TO THE EDITOR:
I've noticed that several organizations on campus have hosted debates between the College Republicans and the Young Democrats, with stand-ins representing presidential candidates George Bush and John Kerry.
My question is, why? Are we really still unsure of where these candidates stand on the issues? Neither has proposed any plan for campaign finance reform, universal health care, an end to corporate welfare, a viable resolution to the Israeli/Palestinian conflict, et cetera.
Why not invite representatives of third-party candidates to present viewpoints that haven't been repeated ad nauseam?
To my ears, the Democratic and Republican platforms are merely echoes of the prevailing corporate agenda in Washington, while third parties actually have their own voice. Why not give these voices a microphone? Don't student organizations owe it to their members to present all their options in these debates?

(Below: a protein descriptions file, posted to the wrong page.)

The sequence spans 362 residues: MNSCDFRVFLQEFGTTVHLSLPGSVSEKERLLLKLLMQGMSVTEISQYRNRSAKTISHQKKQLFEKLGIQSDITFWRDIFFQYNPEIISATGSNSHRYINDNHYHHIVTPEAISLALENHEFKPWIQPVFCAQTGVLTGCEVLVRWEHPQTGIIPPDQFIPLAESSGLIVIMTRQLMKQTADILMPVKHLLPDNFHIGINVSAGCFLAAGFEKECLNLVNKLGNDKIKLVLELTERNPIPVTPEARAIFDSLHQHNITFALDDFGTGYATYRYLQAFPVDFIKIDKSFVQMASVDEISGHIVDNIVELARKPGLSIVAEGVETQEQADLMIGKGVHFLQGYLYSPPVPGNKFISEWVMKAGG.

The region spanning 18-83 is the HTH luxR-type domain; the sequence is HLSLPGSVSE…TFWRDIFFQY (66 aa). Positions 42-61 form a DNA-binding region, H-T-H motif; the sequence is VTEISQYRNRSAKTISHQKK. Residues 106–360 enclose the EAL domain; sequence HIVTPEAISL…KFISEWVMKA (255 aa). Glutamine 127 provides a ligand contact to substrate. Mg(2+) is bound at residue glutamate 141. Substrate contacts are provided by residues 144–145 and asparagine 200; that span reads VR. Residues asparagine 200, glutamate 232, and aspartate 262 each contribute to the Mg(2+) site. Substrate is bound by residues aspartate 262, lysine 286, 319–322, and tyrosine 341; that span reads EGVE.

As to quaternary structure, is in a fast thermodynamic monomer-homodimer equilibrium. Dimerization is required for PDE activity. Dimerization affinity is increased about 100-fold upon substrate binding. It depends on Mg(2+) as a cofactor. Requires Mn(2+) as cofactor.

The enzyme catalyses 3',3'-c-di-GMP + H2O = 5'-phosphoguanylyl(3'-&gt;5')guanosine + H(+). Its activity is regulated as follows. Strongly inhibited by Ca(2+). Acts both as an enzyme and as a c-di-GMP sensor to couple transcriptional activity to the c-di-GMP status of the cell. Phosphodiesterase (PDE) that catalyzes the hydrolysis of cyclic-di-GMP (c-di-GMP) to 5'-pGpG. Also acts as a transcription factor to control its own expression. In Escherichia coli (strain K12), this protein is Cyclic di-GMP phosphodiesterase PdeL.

We all know that the Commission on Presidential Debates uses criteria designed to exclude third-party candidates from the televised debates, providing a major disservice to voters. Why should our student organizations follow this model, when they are led by young, forward-thinking and hopefully open-minded individuals?
On Oct. 18, CIVIC and Project Democracy co-hosted a debate between four platforms, including the Carolina Students for Nader and the Tar Heel Libertarians. This event demonstrated that our student organizations need not be tools of the two-party system.
As concerned and informed citizens, it is our responsibility to challenge the establishment where it does not work for us, and the most critical current example of the establishment's failings is in the disappointingly similar candidates offered by the two-party system.
I hope that, in the future, our student organizations will reject the bipartisan strategy that they have favored so far for these debates, and opt for a more inclusive format worthy of their members' time.Christine Chimienti
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